I recently completed a 4 year Bid in the federal prison system, and to say that it was the toughest thing in the world for me to complete successfully as I Type 1 diabetic would be an understatement, I could not choose the insulin I wanted or at times during my stay with the federal government could not even test my sugar , my first year down I could not manage my sugars and was at like 14.7 with my A!C, what a mess, I quickly decided to re discover myself , and get things together , as I refuse to give up ., after years of diligence toward my diabetes, and really reaching down, I was able to manage a good enough diet exercise and self preservation to survive, I am now staying at a 1/2 way house, and quickly went to my Endo to get my A1c, and it was 7.1... I came along way, its amazing what we as humans can endure when we put our minds to it....

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Comment by Tim on February 21, 2010 at 1:49pm
ok, this is something I had never thought about to any real degree. Man, that would definitely be tough. To echo Danny, congrats on getting your A1c down. I hope it only continues to get better from here on... And I totally and completely agree, no matter what, you can never EVER give up!
Comment by Elizabeth on February 21, 2010 at 2:22pm
Ever since reading Roddy Pippin's story I've been infuriated with the way the prison system treats people with chronic illnesses. It's like torture! We're acting like the third world countries where they cut off prisoners' toes. How can they possibly not let diabetics test and treat their own lows and highs? Okay, I understand prison is supposed to be a punishment, but hell! We're not supposed to be endangering people's lives! It's completely inhumane.

I'm so glad you made it through your four years, and that you didn't give up. Getting from a 14.7 to a 7.1, especially under those conditions, is amazing, and it shows how much hard work you must be doing. (Really inspirational for anyone who thinks getting their A1C down is too much of a challenge!) I hope you get through your halfway house with flying colors, and go on to lead a good, happy life. You've shown yourself that you can get through anything, things most people won't ever have to deal with, and managed to succeed...
Comment by Bug74 on February 21, 2010 at 3:25pm
I'm inspired!! I've struggled to get mine down from a cruising altitude of 7.3, 7.5, 7.2, etc. When I start to whine I'll think of you and know that if you can do it under that situation I have no excuses!!

Congrats and good luck.
Comment by Robyn on February 21, 2010 at 4:02pm
I'm glad that you are doing much better. Takes alot of determination and discipline to achieve what you have done with your A1c. I need to get mine down too......ugh. Best wishes to you.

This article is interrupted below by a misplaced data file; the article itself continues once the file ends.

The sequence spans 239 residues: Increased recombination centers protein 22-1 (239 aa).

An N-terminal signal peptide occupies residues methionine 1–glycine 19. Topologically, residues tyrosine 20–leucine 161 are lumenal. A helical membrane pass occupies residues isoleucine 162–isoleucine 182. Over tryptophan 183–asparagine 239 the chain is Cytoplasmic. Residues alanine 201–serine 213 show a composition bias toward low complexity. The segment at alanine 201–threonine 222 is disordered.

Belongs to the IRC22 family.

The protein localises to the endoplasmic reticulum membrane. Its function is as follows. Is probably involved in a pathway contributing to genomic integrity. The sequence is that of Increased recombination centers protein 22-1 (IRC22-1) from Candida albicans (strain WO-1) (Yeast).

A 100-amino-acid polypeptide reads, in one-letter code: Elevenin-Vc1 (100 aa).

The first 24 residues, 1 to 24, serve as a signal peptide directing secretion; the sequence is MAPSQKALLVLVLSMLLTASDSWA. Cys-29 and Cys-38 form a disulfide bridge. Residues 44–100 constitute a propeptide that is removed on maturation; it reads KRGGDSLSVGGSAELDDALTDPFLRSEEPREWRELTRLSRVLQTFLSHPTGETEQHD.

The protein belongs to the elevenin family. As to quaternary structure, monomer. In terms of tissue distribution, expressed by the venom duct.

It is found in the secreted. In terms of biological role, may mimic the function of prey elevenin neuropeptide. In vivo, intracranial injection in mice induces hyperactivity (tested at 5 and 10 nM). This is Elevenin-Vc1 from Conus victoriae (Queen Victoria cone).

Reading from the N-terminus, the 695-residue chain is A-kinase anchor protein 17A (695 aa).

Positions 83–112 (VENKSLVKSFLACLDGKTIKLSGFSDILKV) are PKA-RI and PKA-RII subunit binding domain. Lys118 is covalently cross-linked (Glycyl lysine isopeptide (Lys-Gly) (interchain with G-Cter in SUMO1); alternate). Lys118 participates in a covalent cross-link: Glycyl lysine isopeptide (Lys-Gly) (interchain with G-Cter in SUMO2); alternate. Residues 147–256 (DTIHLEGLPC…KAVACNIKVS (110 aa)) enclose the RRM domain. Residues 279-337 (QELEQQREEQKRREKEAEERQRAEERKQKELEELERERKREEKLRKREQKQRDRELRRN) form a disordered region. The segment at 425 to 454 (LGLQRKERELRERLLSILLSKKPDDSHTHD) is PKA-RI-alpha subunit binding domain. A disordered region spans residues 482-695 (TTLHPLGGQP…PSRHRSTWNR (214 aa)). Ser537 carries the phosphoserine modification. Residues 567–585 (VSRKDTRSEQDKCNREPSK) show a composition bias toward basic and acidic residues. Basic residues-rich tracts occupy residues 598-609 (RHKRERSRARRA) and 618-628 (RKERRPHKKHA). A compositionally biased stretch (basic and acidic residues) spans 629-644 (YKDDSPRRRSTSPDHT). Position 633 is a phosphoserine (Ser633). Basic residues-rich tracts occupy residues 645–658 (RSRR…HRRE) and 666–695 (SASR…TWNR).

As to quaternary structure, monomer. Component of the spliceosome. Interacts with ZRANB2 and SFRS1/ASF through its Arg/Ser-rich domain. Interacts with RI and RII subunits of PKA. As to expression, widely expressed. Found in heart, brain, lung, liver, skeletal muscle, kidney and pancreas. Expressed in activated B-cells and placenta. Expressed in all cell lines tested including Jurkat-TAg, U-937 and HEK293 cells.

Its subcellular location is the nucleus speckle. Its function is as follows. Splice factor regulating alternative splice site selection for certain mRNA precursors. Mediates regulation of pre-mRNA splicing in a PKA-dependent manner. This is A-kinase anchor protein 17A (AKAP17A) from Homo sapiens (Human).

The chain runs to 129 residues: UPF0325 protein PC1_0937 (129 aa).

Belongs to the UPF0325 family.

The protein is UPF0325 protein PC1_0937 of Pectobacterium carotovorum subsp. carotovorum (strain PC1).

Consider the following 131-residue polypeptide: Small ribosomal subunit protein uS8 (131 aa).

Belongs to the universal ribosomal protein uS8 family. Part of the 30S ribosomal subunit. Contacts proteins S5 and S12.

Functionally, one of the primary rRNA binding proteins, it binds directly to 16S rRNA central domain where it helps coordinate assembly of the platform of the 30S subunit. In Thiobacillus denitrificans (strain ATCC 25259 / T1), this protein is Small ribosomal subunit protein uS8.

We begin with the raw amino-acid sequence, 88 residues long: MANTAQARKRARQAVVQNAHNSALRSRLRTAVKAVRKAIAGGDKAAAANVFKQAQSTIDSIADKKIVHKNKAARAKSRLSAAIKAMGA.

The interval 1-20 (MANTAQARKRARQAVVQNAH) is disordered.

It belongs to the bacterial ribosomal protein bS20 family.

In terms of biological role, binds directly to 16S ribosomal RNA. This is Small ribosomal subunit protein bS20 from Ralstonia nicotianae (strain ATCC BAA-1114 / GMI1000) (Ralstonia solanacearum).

Comment by Progress Trumps Perfection on February 21, 2010 at 4:03pm
What an inspiring story! You have lived out one of my greatest fears, and come through it a winner. Thanks for sharing your journey.
Comment by Betty J on February 21, 2010 at 5:30pm
What you say is so true...Welcome!
Comment by Mary Lou Snow on February 21, 2010 at 6:20pm
Keep up the good work on keeping your sugars down and stay motivated to change your life for the better. You have only one life to live, so it's better to live a good one as you will be rewarded. Keep testing and stay well.
Comment by Roddy Pippin on February 21, 2010 at 9:35pm
Here's this week's update as written by friend Robert McCausland (MCCAUS13@aol.com):

During yesterday’s visit, Roddy looked considerably better than he did two weeks ago when there was still ample evidence of the injuries that he sustained while convulsing during the terrible blood sugar low nearly three weeks ago (see last-week’s before and after photos). However, he stated that he suffered several severe lows last week in that solitary confinement cell and that he was further injured when prison staff used force on him during one of those severe lows, including what Roddy said must have been a “choke hold” that injured Roddy’s neck and back. Roddy indicated that he came to on a stretcher in the prison emergency room at about 4:00 p.m. on Wednesday, and that he has little memory of the events that led to his new injuries. Roddy stated that prison officials were videotaping him when he came to and that the UTMB medical staff indicated that they documented his blood sugars at 83, which if Roddy’s understanding is correct is clearly not a credible TDCJ/UTMB reading for someone who had just suffered such a severe low, at least not until after the application of numerous glucose tubes.